Population movement tells us a story

While most of the South experienced large population gains last year, Mississippi continues to be on the wrong side of population changes.

According to new Census data from July 1, 2020 through July 1, 2021, a net of 4,246 Mississippians moved to other states. When we factor in natural causes (births and deaths), that loss increases to almost 7,000.

Only Louisiana experienced a similar fate among Southern states, with 30,000 residents moving elsewhere. Meanwhile, Tennessee added 61,000 residents, Alabama may have lost the national championship but added 22,000 newcomers, and Arkansas saw 16,000 move into the Natural State.

Outside of our immediate neighbors but not far down the road, Florida and Texas were the two big winners, gaining about 400,000 residents between the two states. Smaller states did even better, when looking at overall percentage change. Idaho grew by 3.4 percent, while its neighbors Utah and Montana grew 2 and 1.8 percent, respectively. The two big losers were California and New York. They saw more than 700,000 residents look for homes in other states. This is nothing new.

What can we conclude?

First, people are leaving high-tax, high-cost states for lower-tax, lower-cost alternatives. If we look at the top third of the destinations, the average combined income tax rate in those states is 3.5 percent. In the bottom third of states, it is over 7 percent. Six states among the top third do not charge a tax on income and nine in that group cut taxes in 2021. Meanwhile, four states in the bottom third have top income tax rates above 10 percent and two raised income taxes last year.

In our federalist society, states can make decisions for themselves on important issues ranging from taxes to education to levels of regulation. And people can move from one state to another based on what they prefer. Or more accurately, what gives them a better chance at chasing the American dream.

No doubt, people are moving from high tax states to low and no-tax states. But there’s more than just taxes that go into selecting a state. We see states that were not historically “cool” places to live a couple decades ago that have been transformed by new opportunities and immigration.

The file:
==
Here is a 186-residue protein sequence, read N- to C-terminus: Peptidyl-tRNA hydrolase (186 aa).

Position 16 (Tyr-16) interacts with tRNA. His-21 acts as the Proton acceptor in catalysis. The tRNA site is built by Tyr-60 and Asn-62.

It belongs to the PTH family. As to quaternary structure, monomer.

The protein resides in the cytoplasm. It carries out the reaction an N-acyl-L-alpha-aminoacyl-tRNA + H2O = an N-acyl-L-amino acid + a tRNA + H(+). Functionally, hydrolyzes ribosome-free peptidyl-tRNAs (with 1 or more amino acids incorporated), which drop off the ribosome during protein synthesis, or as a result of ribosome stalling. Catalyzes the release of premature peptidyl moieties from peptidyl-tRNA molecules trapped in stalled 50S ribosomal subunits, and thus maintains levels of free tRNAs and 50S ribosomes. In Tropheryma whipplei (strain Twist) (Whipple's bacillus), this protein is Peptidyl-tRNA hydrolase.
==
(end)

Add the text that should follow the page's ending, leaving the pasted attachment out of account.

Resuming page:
So, what can Mississippi do to catch up with our neighbors?

The continued push to repeal the income tax is a major first step. Income tax free states have experienced both population and economic growth that has resulted in dramatic personal and household income increases over the last decade, particularly in comparison to Mississippi. The idea is simple. The more money Mississippi workers can keep in their pockets, the more they can invest in their families, their communities, and their businesses. Increased consumption in the economy drives new jobs and higher wages.

Mississippi is also the most regulated state in the Southeast. There are 9.3 million words worth of regulations in Mississippi created by unelected government officials. They make up nearly 118,000 regulatory requirements. Those might just be words, but economists have estimated that if regulation had been frozen at 1980s levels, the U.S. economy would be over $4 trillion larger than it currently is. That’s over $13,000 for every man, woman, and child in America.

One particularly harmful area of regulation relates to occupational licensing. According to a new report from our organization, Mississippi is the 15th most broadly licensed state in the nation. That means Mississippi licenses more lower-income occupations than the average. Of 102 occupations that require a license, but not a college degree, 66 are licensed. In Mississippi, the average person will pay $330 in fees while losing 160 calendar days before collecting their first paycheck.

And it’s not a matter of life and death. It’s an attempt by industry incumbents, those who work in the profession requiring a license, to limit the number of people who can work in their field. This naturally reduces competition. A report from Institute for Justice found that Mississippi has lost an estimated 13,000 jobs because of licensing. Good for a few. Bad for most.

People move where opportunities exist. How can we do that in Mississippi? We can start by repealing the income tax, reducing regulations, and reforming occupational licensing. Let’s hope the legislature continues this path because no state can experience substantial economic growth without population growth.

This column appeared in the Tate Record on January 13, 2022.